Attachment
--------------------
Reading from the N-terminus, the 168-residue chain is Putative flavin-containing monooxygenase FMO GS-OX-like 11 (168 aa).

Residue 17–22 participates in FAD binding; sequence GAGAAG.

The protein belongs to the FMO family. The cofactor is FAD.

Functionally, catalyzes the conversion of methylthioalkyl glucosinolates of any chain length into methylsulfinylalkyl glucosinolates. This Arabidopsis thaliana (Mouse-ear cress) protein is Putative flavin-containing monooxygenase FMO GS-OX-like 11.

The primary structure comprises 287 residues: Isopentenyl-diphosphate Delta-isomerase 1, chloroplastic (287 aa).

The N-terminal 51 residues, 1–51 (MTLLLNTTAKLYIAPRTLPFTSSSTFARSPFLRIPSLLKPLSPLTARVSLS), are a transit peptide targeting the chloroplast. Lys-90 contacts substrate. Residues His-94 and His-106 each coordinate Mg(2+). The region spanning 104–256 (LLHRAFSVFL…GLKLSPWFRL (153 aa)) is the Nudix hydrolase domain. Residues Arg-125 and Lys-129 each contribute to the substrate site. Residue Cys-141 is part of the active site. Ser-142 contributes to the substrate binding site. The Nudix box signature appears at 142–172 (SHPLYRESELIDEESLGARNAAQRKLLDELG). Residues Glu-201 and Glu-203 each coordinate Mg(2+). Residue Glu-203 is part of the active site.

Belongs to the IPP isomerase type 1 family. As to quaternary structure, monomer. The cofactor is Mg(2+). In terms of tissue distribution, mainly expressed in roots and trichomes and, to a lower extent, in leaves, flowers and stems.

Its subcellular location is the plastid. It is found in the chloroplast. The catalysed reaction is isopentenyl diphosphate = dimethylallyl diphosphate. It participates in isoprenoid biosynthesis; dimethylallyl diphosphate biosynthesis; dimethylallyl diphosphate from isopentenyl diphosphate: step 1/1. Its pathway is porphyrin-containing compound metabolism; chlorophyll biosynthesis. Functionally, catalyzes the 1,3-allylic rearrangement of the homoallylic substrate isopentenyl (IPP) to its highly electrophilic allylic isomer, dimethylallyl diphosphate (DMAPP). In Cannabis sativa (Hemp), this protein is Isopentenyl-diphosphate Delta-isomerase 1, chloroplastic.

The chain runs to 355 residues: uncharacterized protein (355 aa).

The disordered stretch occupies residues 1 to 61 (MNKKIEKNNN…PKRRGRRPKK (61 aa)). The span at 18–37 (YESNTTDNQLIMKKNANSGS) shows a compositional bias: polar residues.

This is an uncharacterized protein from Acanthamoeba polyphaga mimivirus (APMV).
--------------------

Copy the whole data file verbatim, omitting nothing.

Reading from the N-terminus, the 168-residue chain is Putative flavin-containing monooxygenase FMO GS-OX-like 11 (168 aa).

Residue 17–22 participates in FAD binding; sequence GAGAAG.

The protein belongs to the FMO family. The cofactor is FAD.

Functionally, catalyzes the conversion of methylthioalkyl glucosinolates of any chain length into methylsulfinylalkyl glucosinolates. This Arabidopsis thaliana (Mouse-ear cress) protein is Putative flavin-containing monooxygenase FMO GS-OX-like 11.

The primary structure comprises 287 residues: Isopentenyl-diphosphate Delta-isomerase 1, chloroplastic (287 aa).

The N-terminal 51 residues, 1–51 (MTLLLNTTAKLYIAPRTLPFTSSSTFARSPFLRIPSLLKPLSPLTARVSLS), are a transit peptide targeting the chloroplast. Lys-90 contacts substrate. Residues His-94 and His-106 each coordinate Mg(2+). The region spanning 104–256 (LLHRAFSVFL…GLKLSPWFRL (153 aa)) is the Nudix hydrolase domain. Residues Arg-125 and Lys-129 each contribute to the substrate site. Residue Cys-141 is part of the active site. Ser-142 contributes to the substrate binding site. The Nudix box signature appears at 142–172 (SHPLYRESELIDEESLGARNAAQRKLLDELG). Residues Glu-201 and Glu-203 each coordinate Mg(2+). Residue Glu-203 is part of the active site.

Belongs to the IPP isomerase type 1 family. As to quaternary structure, monomer. The cofactor is Mg(2+). In terms of tissue distribution, mainly expressed in roots and trichomes and, to a lower extent, in leaves, flowers and stems.

Its subcellular location is the plastid. It is found in the chloroplast. The catalysed reaction is isopentenyl diphosphate = dimethylallyl diphosphate. It participates in isoprenoid biosynthesis; dimethylallyl diphosphate biosynthesis; dimethylallyl diphosphate from isopentenyl diphosphate: step 1/1. Its pathway is porphyrin-containing compound metabolism; chlorophyll biosynthesis. Functionally, catalyzes the 1,3-allylic rearrangement of the homoallylic substrate isopentenyl (IPP) to its highly electrophilic allylic isomer, dimethylallyl diphosphate (DMAPP). In Cannabis sativa (Hemp), this protein is Isopentenyl-diphosphate Delta-isomerase 1, chloroplastic.

The chain runs to 355 residues: uncharacterized protein (355 aa).

The disordered stretch occupies residues 1 to 61 (MNKKIEKNNN…PKRRGRRPKK (61 aa)). The span at 18–37 (YESNTTDNQLIMKKNANSGS) shows a compositional bias: polar residues.

This is an uncharacterized protein from Acanthamoeba polyphaga mimivirus (APMV).